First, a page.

Older Americans are helping drive an increase in the number of people who are obtaining their news from social media, according to the results of a new survey from the Pew Research Center.
As of August, 67% of all Americans reported getting at least some of their news from social media sources, with 20% saying they do so often, according to the center. The overall increase was modest compared with the 62% reported in 2016 during the height of the presidential primaries, Pew said, but older, less educated and nonwhite Americans are responsible for “substantial increases.”
“For the first time in the Center’s surveys, more than half (55%) of Americans ages 50 or older report getting news on social media sites,” the authors said. “That is 10 percentage points higher than the 45% who said so in 2016.” Those aged fewer than 50 years, however, still are more likely than those older than 50 to obtain their news from social media (78% of them did).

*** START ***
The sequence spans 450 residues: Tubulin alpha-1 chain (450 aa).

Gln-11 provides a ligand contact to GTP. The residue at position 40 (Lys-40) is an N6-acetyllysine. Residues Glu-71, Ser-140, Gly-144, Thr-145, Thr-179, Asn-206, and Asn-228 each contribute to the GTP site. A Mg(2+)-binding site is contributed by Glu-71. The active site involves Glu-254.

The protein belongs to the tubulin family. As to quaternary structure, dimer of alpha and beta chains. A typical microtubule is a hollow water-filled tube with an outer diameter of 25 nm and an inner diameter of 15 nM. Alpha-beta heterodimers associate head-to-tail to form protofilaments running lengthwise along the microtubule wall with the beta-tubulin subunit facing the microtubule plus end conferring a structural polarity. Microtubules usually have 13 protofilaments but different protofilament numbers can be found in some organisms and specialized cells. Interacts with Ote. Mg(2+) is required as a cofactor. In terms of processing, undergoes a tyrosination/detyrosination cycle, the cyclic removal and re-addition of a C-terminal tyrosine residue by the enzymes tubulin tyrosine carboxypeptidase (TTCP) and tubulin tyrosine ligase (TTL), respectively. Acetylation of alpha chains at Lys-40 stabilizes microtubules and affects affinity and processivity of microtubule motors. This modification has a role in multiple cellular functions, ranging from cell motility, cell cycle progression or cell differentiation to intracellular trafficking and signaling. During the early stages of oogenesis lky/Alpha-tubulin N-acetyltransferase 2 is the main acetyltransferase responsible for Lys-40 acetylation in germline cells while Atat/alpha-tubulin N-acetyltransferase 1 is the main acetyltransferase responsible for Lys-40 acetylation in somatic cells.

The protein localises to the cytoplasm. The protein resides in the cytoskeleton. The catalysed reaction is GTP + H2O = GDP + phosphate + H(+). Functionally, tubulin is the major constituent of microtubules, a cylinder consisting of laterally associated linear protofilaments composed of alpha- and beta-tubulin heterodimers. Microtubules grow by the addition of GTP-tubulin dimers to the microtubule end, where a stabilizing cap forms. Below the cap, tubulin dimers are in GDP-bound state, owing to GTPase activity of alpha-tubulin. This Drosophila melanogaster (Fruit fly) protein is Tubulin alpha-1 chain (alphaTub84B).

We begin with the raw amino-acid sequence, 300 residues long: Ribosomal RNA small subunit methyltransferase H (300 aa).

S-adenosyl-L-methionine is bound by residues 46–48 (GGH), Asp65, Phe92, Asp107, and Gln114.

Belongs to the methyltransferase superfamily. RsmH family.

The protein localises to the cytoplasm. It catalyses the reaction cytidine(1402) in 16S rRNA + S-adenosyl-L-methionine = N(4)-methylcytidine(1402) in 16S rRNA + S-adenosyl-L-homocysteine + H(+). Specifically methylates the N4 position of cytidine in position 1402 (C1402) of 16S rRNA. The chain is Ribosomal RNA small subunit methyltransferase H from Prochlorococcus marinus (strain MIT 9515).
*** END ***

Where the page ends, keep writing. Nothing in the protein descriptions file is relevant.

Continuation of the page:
Older adults were more likely to get their news from Facebook or YouTube than Instagram or Snapchat, according to the survey results. Generally speaking, LinkedIn and Facebook were two of the social media sites with the highest percentages of users aged 50 to 64 and 65 or more years. Twitter also is popular for those aged 50 to 64, whereas YouTube has a higher percentage of users who are 65+ than are 50 to 64.
This results are based on a survey conducted Aug. 8 to 21 with 4,971 U.S. adults who are members of Pew Research Center’s American Trends Panel, which the organization said is nationally representative. Panelists answer questions via a web survey, and those who do not have internet access are provided with a tablet computer and a wireless internet connection.